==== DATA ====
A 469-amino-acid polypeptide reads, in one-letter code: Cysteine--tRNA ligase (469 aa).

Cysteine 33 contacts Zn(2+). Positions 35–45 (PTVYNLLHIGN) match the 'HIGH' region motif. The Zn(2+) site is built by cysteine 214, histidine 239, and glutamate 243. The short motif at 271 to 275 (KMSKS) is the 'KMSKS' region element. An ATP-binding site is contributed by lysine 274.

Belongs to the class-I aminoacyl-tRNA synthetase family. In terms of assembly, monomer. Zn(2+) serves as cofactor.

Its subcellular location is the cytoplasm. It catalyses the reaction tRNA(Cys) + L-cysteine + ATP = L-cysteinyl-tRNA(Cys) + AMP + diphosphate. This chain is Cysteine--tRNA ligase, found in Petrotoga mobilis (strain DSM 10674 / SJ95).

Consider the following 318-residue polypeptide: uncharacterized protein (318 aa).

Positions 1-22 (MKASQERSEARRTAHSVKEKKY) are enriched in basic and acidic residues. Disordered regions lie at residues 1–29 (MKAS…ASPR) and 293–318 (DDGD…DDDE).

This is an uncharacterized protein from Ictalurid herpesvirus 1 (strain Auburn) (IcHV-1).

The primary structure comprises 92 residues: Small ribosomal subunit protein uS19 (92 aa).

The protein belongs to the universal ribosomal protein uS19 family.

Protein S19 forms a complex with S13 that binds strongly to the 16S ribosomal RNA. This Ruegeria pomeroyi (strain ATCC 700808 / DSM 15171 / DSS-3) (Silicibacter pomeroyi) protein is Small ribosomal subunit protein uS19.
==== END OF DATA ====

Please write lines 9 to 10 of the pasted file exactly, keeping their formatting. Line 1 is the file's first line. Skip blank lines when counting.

The protein belongs to the universal ribosomal protein uS19 family.

Protein S19 forms a complex with S13 that binds strongly to the 16S ribosomal RNA. This Ruegeria pomeroyi (strain ATCC 700808 / DSM 15171 / DSS-3) (Silicibacter pomeroyi) protein is Small ribosomal subunit protein uS19.